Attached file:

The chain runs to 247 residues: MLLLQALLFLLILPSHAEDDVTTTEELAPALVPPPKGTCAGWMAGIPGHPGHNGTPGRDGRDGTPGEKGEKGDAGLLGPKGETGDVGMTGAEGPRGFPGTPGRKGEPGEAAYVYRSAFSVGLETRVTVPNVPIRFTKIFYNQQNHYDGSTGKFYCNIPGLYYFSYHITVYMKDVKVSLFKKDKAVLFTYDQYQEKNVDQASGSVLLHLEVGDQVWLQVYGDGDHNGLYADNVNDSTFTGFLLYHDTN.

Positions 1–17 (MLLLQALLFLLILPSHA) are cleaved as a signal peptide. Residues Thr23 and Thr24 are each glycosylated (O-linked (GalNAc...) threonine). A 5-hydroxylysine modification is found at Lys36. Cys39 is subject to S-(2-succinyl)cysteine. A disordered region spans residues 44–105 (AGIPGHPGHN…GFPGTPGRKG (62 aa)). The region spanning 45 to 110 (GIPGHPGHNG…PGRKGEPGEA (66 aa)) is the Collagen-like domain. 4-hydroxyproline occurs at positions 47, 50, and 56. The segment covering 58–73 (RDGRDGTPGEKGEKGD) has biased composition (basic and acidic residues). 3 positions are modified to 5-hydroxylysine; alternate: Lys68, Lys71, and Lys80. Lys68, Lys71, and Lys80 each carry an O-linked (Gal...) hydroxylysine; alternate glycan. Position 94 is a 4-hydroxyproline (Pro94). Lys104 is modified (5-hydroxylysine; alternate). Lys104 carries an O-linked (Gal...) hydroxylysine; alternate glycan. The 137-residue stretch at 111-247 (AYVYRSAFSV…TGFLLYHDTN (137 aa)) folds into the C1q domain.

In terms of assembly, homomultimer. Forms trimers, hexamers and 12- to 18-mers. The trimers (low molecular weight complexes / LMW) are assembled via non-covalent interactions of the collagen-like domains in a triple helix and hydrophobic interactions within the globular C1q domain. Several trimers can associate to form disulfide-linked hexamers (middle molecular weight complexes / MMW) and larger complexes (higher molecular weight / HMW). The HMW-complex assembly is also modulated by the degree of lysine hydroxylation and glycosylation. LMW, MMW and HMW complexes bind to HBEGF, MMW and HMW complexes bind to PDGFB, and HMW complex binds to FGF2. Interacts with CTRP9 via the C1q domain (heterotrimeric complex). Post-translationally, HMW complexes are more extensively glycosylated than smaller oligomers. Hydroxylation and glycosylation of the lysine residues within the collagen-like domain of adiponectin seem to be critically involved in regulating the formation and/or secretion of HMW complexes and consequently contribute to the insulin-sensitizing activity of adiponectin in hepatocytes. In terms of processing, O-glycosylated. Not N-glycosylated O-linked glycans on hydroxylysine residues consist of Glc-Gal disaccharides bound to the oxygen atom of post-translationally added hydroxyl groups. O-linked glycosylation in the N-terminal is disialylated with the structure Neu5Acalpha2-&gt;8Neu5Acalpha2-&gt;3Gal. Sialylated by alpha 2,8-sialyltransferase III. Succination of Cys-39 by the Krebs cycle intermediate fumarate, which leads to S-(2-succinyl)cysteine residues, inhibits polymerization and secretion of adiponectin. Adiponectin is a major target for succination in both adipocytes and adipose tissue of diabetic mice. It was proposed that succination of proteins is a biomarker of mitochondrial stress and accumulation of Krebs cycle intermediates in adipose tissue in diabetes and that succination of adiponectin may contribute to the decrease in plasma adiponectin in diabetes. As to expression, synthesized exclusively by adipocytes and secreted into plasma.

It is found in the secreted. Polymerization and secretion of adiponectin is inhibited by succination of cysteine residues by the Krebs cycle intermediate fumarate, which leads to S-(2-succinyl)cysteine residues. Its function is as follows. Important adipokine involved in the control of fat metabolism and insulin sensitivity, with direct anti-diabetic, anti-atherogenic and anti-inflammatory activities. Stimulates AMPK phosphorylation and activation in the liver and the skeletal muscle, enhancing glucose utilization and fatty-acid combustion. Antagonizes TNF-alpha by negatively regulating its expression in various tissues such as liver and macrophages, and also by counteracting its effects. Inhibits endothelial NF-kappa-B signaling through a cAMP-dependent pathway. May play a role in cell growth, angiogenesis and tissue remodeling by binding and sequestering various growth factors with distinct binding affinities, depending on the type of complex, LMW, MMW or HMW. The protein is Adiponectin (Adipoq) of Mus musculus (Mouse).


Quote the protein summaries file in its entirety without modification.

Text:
The chain runs to 247 residues: MLLLQALLFLLILPSHAEDDVTTTEELAPALVPPPKGTCAGWMAGIPGHPGHNGTPGRDGRDGTPGEKGEKGDAGLLGPKGETGDVGMTGAEGPRGFPGTPGRKGEPGEAAYVYRSAFSVGLETRVTVPNVPIRFTKIFYNQQNHYDGSTGKFYCNIPGLYYFSYHITVYMKDVKVSLFKKDKAVLFTYDQYQEKNVDQASGSVLLHLEVGDQVWLQVYGDGDHNGLYADNVNDSTFTGFLLYHDTN.

Positions 1–17 (MLLLQALLFLLILPSHA) are cleaved as a signal peptide. Residues Thr23 and Thr24 are each glycosylated (O-linked (GalNAc...) threonine). A 5-hydroxylysine modification is found at Lys36. Cys39 is subject to S-(2-succinyl)cysteine. A disordered region spans residues 44–105 (AGIPGHPGHN…GFPGTPGRKG (62 aa)). The region spanning 45 to 110 (GIPGHPGHNG…PGRKGEPGEA (66 aa)) is the Collagen-like domain. 4-hydroxyproline occurs at positions 47, 50, and 56. The segment covering 58–73 (RDGRDGTPGEKGEKGD) has biased composition (basic and acidic residues). 3 positions are modified to 5-hydroxylysine; alternate: Lys68, Lys71, and Lys80. Lys68, Lys71, and Lys80 each carry an O-linked (Gal...) hydroxylysine; alternate glycan. Position 94 is a 4-hydroxyproline (Pro94). Lys104 is modified (5-hydroxylysine; alternate). Lys104 carries an O-linked (Gal...) hydroxylysine; alternate glycan. The 137-residue stretch at 111-247 (AYVYRSAFSV…TGFLLYHDTN (137 aa)) folds into the C1q domain.

In terms of assembly, homomultimer. Forms trimers, hexamers and 12- to 18-mers. The trimers (low molecular weight complexes / LMW) are assembled via non-covalent interactions of the collagen-like domains in a triple helix and hydrophobic interactions within the globular C1q domain. Several trimers can associate to form disulfide-linked hexamers (middle molecular weight complexes / MMW) and larger complexes (higher molecular weight / HMW). The HMW-complex assembly is also modulated by the degree of lysine hydroxylation and glycosylation. LMW, MMW and HMW complexes bind to HBEGF, MMW and HMW complexes bind to PDGFB, and HMW complex binds to FGF2. Interacts with CTRP9 via the C1q domain (heterotrimeric complex). Post-translationally, HMW complexes are more extensively glycosylated than smaller oligomers. Hydroxylation and glycosylation of the lysine residues within the collagen-like domain of adiponectin seem to be critically involved in regulating the formation and/or secretion of HMW complexes and consequently contribute to the insulin-sensitizing activity of adiponectin in hepatocytes. In terms of processing, O-glycosylated. Not N-glycosylated O-linked glycans on hydroxylysine residues consist of Glc-Gal disaccharides bound to the oxygen atom of post-translationally added hydroxyl groups. O-linked glycosylation in the N-terminal is disialylated with the structure Neu5Acalpha2-&gt;8Neu5Acalpha2-&gt;3Gal. Sialylated by alpha 2,8-sialyltransferase III. Succination of Cys-39 by the Krebs cycle intermediate fumarate, which leads to S-(2-succinyl)cysteine residues, inhibits polymerization and secretion of adiponectin. Adiponectin is a major target for succination in both adipocytes and adipose tissue of diabetic mice. It was proposed that succination of proteins is a biomarker of mitochondrial stress and accumulation of Krebs cycle intermediates in adipose tissue in diabetes and that succination of adiponectin may contribute to the decrease in plasma adiponectin in diabetes. As to expression, synthesized exclusively by adipocytes and secreted into plasma.

It is found in the secreted. Polymerization and secretion of adiponectin is inhibited by succination of cysteine residues by the Krebs cycle intermediate fumarate, which leads to S-(2-succinyl)cysteine residues. Its function is as follows. Important adipokine involved in the control of fat metabolism and insulin sensitivity, with direct anti-diabetic, anti-atherogenic and anti-inflammatory activities. Stimulates AMPK phosphorylation and activation in the liver and the skeletal muscle, enhancing glucose utilization and fatty-acid combustion. Antagonizes TNF-alpha by negatively regulating its expression in various tissues such as liver and macrophages, and also by counteracting its effects. Inhibits endothelial NF-kappa-B signaling through a cAMP-dependent pathway. May play a role in cell growth, angiogenesis and tissue remodeling by binding and sequestering various growth factors with distinct binding affinities, depending on the type of complex, LMW, MMW or HMW. The protein is Adiponectin (Adipoq) of Mus musculus (Mouse).